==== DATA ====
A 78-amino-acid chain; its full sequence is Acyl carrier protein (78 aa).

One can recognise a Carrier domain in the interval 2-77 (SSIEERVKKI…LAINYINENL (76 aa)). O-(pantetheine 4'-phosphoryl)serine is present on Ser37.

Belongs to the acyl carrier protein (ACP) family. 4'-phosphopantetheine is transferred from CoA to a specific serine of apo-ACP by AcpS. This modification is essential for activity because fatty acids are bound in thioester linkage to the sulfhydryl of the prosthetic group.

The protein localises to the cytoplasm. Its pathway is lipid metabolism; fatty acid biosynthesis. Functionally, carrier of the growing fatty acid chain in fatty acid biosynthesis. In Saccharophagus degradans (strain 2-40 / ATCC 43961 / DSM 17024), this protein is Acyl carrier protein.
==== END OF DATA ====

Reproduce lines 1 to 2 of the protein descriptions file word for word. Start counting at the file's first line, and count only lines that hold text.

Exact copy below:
A 78-amino-acid chain; its full sequence is Acyl carrier protein (78 aa).

One can recognise a Carrier domain in the interval 2-77 (SSIEERVKKI…LAINYINENL (76 aa)). O-(pantetheine 4'-phosphoryl)serine is present on Ser37.